Sunday, January 29, 2012
You may not catch it from the title, but William T. Gallagher's (Golden Gate U. Law) new paper posted to SSRN is firmly about the legal profession, the bar, and the practice of IP law. Using an empirical/interviewing methodology, Gallagher explores the construction of copyright/trademark law through day-to-day practice, cease and desist letters, and the stuff that never makes it to courts. A teacher of both Professional Responsibility/lawyer regulation as well as IP law, he has spent years collecting the data for this revealing study. His abstract:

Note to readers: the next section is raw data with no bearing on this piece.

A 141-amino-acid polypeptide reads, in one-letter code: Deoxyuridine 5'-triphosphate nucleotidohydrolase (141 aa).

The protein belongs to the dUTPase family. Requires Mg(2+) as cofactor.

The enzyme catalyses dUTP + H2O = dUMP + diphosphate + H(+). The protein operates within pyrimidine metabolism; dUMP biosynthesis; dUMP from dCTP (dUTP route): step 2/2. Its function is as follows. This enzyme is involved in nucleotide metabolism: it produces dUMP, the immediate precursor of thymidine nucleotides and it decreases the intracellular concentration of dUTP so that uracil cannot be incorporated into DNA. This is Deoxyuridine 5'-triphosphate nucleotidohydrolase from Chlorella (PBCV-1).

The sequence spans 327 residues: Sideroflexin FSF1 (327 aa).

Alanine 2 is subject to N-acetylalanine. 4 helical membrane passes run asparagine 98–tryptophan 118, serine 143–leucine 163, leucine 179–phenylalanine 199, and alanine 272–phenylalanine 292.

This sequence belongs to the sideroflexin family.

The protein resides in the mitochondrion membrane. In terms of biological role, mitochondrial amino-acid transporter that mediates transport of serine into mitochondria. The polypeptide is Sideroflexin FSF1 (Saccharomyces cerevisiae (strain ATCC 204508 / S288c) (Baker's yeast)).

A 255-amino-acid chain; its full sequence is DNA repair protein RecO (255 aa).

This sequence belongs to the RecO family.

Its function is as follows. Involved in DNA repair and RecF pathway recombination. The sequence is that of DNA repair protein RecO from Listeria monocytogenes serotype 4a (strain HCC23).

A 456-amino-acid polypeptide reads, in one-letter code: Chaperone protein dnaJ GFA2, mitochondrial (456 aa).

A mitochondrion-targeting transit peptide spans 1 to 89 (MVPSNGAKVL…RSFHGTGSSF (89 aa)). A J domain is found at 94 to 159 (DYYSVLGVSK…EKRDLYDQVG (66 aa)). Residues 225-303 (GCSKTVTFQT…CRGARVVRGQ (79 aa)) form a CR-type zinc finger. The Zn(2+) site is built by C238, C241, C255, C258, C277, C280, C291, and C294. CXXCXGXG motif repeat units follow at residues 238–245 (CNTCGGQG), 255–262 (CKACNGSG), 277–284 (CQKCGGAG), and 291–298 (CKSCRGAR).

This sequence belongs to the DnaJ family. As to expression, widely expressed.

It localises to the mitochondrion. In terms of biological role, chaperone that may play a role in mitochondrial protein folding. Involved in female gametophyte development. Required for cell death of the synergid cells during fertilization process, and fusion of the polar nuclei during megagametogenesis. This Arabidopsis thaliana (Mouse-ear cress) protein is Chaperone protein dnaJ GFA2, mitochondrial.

In recent years, as Congress has created new intellectual property (IP) rights and courts have often interpreted those rights broadly, legal scholars have frequently decried the expanded scope of protection afforded IP owners in most substantive areas of IP law. According to this critique, the over-expansion of IP rights throughout the past two decades harms competition, chills free speech, and diminishes the public domain as increasingly broad areas of social life are brought within the scope of strong IP protection. While this over-expansion theory reflects an important — indeed, foundational — policy debate concerning the proper balance between IP owners’ rights and the public’s rights of access to the information, ideas, and expressions that IP protects, it is incomplete precisely because it focuses largely on what Congress or the courts do. In reality, most enforcement of IP rights takes place not in court, but in the everyday practices of IP owners and their lawyers. “Cease and desist” letters, phone calls, and negotiations with alleged infringers constitute the bulk of IP enforcement efforts in trademark and copyright practice. To be sure, these efforts take place in the “shadow” of IP law and are therefore influenced by it. But it is in these everyday practices — and not in trial or appellate courts — that most IP rights are asserted, resisted, and negotiated. Thus, if we want to know whether IP rights are over-enforced or over-extended, we need to know how, why, and to what effect these rights are exercised in daily life. To date, however, IP scholarship has focused virtually no attention on this critical arena of everyday practice. Most IP scholarship is primarily doctrinal, focusing on published appellate cases. Even the growing empirical scholarship on IP focuses largely on published or, at least, filed cases. As in every other area of civil justice, however, most IP disputes do not result in litigation, and most litigation settles well before trial. Certainly, published appellate decisions and even filed cases represent only a small percentage of IP disputes. Thus, in order to more fully understand whether IP rights affect competition, chill free speech, diminish the public domain, or impede creativity, it is necessary to explore how IP claims are made and resolved in private negotiation rather than in litigation, which is the focus of this Article. It presents findings from a qualitative empirical study of the trademark and copyright disputing process outside of court, based on original data derived from semi-structured interviews with experienced IP attorneys who advise clients on how to enforce their rights. This research is one of the first studies to examine how trademark and copyright claims are actually enforced in practice.